Tuesday, May 12, 2009

Technology for small business

As a technology specialist and small business owner I am often asked the question “what technology should I invest in?“. The answer is generally it depends on the answers to the following questions.

  • What technology resources do you have?
  • What do you want to achieve?

Lately, technology options for small business has become alot more accessible because of the increased products delivering technology via  software as a service (SaaS).

Software as a Service (SaaS) is where an application is hosted as a service provided to customers across the Internet. By eliminating the need to install and run the application on the customer’s own computer, SaaS alleviates the customer’s burden of software maintenance, ongoing operation, and support. Conversely, customers relinquish control over software versions or changing requirements; moreover, costs to use the service become a continuous expense, rather than a single expense at time of purchase.

Therefore investing in SaaS allows small businesses to get the features and functionality normally only companies with significant resources can afford. SaaS allows small business to you use the software without the complex and expensive infrastructure requirements.

Below is a list of reasons SaaS makes sense for small business.

  • There is a lower total cost of ownership (TCO), especially important at the moment is lower upfront costs of the user pays model. 
  • Zero or low maintenance and upgrade costs.
  • In the current economic crisis owners like the pay as you go option. This is seen as less financial risk.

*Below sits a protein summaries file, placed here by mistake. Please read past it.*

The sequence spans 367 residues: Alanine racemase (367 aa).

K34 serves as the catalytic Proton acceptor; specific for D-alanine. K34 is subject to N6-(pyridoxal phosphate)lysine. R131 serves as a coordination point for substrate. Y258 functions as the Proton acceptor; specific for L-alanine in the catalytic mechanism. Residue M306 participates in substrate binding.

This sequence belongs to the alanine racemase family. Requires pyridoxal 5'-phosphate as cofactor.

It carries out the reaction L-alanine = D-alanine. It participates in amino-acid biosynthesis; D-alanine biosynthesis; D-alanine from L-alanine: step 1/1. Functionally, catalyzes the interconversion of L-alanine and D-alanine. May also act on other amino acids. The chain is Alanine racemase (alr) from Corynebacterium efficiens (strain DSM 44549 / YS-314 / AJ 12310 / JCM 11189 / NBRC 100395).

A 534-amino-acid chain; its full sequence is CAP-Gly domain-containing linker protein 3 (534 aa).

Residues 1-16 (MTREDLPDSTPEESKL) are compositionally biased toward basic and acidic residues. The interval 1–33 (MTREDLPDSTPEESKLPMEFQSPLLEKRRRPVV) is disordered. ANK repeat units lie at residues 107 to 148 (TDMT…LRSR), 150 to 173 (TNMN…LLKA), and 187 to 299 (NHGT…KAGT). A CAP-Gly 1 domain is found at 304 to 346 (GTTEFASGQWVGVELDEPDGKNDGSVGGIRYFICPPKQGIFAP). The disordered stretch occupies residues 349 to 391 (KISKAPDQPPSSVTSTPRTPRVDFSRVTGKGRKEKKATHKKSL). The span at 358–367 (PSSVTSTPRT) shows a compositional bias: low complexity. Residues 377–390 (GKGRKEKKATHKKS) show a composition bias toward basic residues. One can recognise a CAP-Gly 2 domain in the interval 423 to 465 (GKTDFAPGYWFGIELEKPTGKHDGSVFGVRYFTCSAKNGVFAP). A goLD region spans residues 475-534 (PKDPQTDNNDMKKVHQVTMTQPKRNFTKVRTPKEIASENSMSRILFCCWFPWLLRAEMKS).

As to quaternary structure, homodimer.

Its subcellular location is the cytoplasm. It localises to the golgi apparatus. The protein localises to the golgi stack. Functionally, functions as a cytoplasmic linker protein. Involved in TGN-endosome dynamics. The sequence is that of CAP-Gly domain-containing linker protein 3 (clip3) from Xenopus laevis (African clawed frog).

• Extensive broadband penetration within the ANZ market.
  • Quick & Easy deploy - plug and play.
  • IT press has been hot on the topic for a number of years.
  • Certain SaaS vendors like Saleforce.com have reached such a size, with large numbers of customers that the technology is no longer seen as “risky”.
  • Big players are all developing product offering which have legitimised the industry. Eg Microsoft, Google, IBM, Oracle, SAP.
  • More incentive for software publishers to invest in the core product in subscription licensing vs perpetual licensing. This resulting in better quality products over time. 
Types of SaaS being used

Types of SaaS being used

What technologies should you look at?

The following list of technologies I have tested or used personally and are happy with. I am not affiliated with any of these companies other than being a customer.

Salesforce.com - is a Customer Relationship Management (CRM) system and is considered the largest SaaS company and most talked about when people refer to the SaaS industry. Salesforce.com was founded in 1999. I have been using Saleforce.com for 4 years and I think its an excellent product.

Netsuite - offer CRM, ERP/Accounting and E-commerce on-demand or SaaS product offerings.

Saasu.com - this is an Australian based company offering easy online accounting.

Google Apps - this is a messaging and collaboration tool for small business. We use this at Style after moving from a in-house managed Microsoft exchange server. Google apps provide a full list of features including spam handling.

For a full list of SaaS products by product and category I found this blog. Most of these product offerings are for micro to small business.

Full SaaS List by Melvin